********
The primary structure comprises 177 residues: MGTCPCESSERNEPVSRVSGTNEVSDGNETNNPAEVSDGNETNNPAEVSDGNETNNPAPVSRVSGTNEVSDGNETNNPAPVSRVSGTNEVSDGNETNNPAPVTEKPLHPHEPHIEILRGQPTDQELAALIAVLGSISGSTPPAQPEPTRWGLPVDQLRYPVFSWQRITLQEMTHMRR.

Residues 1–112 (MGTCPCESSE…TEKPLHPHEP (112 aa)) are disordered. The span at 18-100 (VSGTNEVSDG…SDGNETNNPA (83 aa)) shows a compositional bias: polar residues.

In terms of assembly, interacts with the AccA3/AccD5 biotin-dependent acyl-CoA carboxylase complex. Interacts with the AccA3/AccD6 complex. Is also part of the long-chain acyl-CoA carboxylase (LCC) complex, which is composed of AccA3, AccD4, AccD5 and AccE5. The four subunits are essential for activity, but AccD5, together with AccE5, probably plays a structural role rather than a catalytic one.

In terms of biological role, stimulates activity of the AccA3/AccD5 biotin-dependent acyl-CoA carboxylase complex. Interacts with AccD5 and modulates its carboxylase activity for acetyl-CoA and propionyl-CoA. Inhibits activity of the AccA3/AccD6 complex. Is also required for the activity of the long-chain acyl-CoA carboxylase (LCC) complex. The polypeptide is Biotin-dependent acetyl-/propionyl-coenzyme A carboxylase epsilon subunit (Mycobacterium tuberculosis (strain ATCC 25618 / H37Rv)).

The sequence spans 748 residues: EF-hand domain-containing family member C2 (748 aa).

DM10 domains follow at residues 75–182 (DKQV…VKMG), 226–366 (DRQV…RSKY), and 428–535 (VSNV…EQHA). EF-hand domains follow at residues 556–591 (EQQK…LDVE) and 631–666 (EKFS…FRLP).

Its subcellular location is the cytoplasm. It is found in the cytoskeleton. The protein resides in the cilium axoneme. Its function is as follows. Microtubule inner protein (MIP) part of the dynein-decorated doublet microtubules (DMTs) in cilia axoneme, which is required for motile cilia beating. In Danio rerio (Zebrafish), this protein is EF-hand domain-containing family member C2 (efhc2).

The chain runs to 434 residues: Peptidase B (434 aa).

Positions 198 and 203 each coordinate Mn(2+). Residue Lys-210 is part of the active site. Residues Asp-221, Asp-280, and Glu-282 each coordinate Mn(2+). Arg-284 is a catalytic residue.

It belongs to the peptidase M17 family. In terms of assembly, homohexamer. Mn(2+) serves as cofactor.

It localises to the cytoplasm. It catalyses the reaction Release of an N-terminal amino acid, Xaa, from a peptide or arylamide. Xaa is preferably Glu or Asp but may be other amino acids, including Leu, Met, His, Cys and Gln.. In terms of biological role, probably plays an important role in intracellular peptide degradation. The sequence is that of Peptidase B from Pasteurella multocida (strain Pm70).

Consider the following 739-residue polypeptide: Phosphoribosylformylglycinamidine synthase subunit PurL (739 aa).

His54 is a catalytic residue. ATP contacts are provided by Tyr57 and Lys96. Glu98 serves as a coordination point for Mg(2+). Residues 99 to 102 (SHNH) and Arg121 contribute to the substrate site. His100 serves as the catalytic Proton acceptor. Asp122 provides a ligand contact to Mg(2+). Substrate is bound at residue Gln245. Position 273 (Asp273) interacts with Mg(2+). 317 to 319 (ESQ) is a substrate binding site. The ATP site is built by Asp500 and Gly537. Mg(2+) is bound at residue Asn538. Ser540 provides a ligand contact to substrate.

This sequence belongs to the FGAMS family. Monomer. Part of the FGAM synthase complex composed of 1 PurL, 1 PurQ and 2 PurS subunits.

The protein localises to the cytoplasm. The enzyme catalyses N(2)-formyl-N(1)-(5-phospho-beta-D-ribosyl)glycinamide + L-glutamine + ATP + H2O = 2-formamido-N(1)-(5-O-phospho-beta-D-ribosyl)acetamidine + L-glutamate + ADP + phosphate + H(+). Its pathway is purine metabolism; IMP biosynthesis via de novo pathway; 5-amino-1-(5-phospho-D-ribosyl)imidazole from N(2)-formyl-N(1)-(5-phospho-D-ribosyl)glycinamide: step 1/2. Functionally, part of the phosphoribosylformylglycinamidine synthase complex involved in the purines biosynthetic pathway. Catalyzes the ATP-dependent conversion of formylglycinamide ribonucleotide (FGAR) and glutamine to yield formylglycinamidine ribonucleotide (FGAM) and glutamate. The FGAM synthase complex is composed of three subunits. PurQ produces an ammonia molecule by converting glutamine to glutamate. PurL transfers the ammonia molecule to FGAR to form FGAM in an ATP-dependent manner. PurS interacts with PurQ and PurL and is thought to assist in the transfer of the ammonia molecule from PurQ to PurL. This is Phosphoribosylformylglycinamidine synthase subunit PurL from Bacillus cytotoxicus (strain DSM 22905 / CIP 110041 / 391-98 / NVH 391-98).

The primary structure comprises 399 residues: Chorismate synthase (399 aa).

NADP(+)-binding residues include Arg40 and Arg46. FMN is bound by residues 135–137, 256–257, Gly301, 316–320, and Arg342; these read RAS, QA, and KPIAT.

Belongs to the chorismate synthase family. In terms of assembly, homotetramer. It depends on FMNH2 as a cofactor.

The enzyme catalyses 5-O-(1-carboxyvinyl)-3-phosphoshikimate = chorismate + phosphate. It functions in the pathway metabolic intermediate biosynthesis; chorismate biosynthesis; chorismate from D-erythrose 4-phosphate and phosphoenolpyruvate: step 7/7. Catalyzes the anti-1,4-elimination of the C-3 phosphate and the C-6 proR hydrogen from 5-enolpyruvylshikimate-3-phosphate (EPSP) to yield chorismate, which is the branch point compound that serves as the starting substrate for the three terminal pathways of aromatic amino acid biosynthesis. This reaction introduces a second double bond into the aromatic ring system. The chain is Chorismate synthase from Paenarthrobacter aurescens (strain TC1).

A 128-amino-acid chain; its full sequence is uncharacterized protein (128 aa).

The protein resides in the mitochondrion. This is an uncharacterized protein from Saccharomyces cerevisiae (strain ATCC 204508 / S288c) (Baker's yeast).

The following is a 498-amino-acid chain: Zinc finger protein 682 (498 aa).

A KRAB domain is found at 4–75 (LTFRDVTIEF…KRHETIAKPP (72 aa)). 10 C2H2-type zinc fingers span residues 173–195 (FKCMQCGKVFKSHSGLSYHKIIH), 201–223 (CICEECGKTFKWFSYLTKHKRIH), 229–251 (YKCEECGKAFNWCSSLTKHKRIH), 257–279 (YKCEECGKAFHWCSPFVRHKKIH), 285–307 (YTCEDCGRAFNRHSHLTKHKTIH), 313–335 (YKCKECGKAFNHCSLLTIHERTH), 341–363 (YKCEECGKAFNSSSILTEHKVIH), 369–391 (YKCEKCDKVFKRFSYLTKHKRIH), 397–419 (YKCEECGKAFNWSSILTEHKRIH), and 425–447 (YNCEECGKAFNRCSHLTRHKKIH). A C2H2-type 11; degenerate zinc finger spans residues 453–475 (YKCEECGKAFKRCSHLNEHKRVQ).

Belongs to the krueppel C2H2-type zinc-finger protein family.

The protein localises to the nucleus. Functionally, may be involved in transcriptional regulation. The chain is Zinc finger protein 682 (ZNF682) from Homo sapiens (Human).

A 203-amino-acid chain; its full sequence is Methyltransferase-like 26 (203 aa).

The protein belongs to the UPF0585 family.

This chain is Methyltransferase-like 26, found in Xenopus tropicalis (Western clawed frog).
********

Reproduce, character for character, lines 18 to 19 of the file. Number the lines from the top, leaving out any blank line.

Belongs to the chorismate synthase family. In terms of assembly, homotetramer. It depends on FMNH2 as a cofactor.

The enzyme catalyses 5-O-(1-carboxyvinyl)-3-phosphoshikimate = chorismate + phosphate. It functions in the pathway metabolic intermediate biosynthesis; chorismate biosynthesis; chorismate from D-erythrose 4-phosphate and phosphoenolpyruvate: step 7/7. Catalyzes the anti-1,4-elimination of the C-3 phosphate and the C-6 proR hydrogen from 5-enolpyruvylshikimate-3-phosphate (EPSP) to yield chorismate, which is the branch point compound that serves as the starting substrate for the three terminal pathways of aromatic amino acid biosynthesis. This reaction introduces a second double bond into the aromatic ring system. The chain is Chorismate synthase from Paenarthrobacter aurescens (strain TC1).